Tuesday, February 19, 2013

Beware of Women Readers

the following cast

The Following is a new TV show about a former professor named Joe Carroll who goes crazy and starts killing women in honor of his hero and scholarly raison d'etre, Edgar Allan Poe. The show actually doesn't weave Poe into the story THAT much, which is kind of disappointing (seriously, one quote every other episode does not a literary take-off make); but I do find how it treats the female characters interesting.

One of the major characters on the show is Emma, a follower of Carroll's (why didn't he study Alice in Wonderland, one wonders) who appears sweet and innocent, but is one crazy bitch. Here's how she gets involved with Carroll: as a teenager she was a huge fan of his writing (so romantic and tragique! le sigh) and went to one of his signings. At the signing--which appears to be a bust since only she showed up--Emma is immediately attracted to Professor Suave, and he makes it clear he returns her attraction. Fast forward: because of her meeting with Carroll, Emma discovers her sexual power and independence, and as a result Carroll gains her devotion and loyalty.

The dynamic Carroll has his with fans/followers is interesting, and I think Emma is a great example of that. They're all devoted to him, but Emma seems to be the leader of the group because she's the smartest, and she has an emotional connection with Carroll--a connection that might be one-sided, but that Carroll nevertheless encourages. There's a sexual aspect to Carroll's relationship with all of his female followers that isn't necessarily present in his male followers. They seem to follow him because they're gutless wonders looking for a leader; the women in this group are definitely not sheep. They're fans.

I've blogged about how publishers use sex to sell books to women before while men are usually marketed to using their intellect. The same sensibility can be found in The Following's females--they're emotionally volatile and unpredictable, while the men (even the homicidal ones) appear to be more logical and sensible. Of course, Carroll, the author manipulating everyone, is ├╝ber-intellectual, calm, and attractive.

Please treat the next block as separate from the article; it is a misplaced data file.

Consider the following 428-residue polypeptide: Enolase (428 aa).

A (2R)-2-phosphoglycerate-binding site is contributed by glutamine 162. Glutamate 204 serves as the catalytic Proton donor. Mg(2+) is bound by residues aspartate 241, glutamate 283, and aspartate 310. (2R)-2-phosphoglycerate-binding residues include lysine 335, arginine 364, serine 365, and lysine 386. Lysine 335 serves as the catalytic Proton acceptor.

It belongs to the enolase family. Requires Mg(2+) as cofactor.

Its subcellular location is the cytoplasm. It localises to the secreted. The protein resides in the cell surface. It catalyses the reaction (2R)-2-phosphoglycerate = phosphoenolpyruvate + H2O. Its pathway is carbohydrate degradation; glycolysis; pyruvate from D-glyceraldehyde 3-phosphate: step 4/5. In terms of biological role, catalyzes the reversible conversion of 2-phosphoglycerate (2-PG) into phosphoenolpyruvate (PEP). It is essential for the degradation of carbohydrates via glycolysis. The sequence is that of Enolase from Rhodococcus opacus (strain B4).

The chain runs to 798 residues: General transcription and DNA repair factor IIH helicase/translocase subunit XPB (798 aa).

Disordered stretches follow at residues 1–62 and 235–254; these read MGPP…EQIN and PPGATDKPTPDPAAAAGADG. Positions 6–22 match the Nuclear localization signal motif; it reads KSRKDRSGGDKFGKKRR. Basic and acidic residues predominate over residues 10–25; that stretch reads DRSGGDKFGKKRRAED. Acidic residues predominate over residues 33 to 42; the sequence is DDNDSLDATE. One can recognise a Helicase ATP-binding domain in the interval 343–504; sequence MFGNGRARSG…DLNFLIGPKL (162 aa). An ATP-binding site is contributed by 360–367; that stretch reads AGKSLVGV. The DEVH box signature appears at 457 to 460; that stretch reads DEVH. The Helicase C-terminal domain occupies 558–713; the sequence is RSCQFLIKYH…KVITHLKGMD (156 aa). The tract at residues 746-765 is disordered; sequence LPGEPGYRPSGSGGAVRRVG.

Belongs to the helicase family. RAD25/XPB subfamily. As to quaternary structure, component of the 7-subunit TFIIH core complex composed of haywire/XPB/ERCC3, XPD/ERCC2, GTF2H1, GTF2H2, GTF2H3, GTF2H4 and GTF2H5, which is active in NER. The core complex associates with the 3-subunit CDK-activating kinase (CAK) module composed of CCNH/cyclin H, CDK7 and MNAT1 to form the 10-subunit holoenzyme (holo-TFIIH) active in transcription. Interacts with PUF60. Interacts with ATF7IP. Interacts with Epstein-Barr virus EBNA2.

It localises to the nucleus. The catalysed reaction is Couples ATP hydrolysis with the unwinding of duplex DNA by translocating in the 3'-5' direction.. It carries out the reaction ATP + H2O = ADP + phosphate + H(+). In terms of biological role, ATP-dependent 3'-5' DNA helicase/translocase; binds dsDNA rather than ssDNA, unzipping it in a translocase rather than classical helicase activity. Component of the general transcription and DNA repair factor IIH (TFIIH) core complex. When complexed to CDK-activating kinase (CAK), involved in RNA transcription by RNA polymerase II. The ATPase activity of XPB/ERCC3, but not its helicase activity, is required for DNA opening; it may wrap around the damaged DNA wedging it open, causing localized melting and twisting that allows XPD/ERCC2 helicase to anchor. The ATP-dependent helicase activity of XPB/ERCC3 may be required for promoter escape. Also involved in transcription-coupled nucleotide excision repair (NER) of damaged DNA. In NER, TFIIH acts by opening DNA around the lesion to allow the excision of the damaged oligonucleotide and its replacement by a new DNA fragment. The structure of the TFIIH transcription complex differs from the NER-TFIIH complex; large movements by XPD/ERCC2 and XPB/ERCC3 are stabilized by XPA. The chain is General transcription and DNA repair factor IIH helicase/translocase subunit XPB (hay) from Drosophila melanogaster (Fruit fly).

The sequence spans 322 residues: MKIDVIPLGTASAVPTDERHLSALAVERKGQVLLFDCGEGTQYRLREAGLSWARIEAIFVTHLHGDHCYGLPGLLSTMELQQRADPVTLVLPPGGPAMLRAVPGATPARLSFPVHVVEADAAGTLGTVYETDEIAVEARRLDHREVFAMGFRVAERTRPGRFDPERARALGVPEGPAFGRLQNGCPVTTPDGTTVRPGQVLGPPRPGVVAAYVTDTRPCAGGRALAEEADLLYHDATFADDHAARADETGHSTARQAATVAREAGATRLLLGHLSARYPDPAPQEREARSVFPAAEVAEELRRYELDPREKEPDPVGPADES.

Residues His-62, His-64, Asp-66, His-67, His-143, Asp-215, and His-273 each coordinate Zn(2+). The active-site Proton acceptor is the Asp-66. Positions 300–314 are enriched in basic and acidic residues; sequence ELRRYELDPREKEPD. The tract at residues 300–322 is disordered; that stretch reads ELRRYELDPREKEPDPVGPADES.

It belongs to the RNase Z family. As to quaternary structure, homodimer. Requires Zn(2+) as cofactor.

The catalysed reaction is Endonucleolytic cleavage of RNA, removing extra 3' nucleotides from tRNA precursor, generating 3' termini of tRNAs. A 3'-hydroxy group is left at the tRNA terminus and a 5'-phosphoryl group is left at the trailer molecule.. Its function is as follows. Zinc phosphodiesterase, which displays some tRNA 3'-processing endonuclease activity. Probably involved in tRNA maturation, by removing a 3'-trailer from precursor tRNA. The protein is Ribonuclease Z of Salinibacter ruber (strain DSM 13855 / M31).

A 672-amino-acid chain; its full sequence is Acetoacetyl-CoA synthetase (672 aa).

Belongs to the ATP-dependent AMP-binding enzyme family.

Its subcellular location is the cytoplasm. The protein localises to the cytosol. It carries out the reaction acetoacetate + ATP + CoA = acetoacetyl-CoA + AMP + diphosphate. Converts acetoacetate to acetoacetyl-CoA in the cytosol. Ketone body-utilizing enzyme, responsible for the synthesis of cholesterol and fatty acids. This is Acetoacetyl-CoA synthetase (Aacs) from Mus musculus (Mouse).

A part of me wonders if Carroll's female fans in The Following--who are all total psychos--reflect a greater tension in our society over reading and writing being cast as a feminine activity, and the supposed rise of books by books by, for, and about women (if you don't think this is an issue, Google boys and books). I think in part it might be, because the show is really all about masculinity and Carroll trying to reassert his power: all his actions center on punishing his ex-wife, who slept with the man who put him in prison; and on removing his son, a physical embodiment of his virility, from his mother's influence and remodeling him in Carroll's own image. 19th- and 20th-century painters faced a similar dilemma, in that their profession was considered very "feminine," and so they often overcompensated by being chauvinistic assholes. In any case, Emma is the most powerful female character on the show because she's smart (see: reading), sexually manipulative, and emotionally unpredictable--a femme fatale trifecta.

Overall I find The Following to be pretty misogynistic. Yet I still watch it. What can I say, it's entertaining.

Further Reading:

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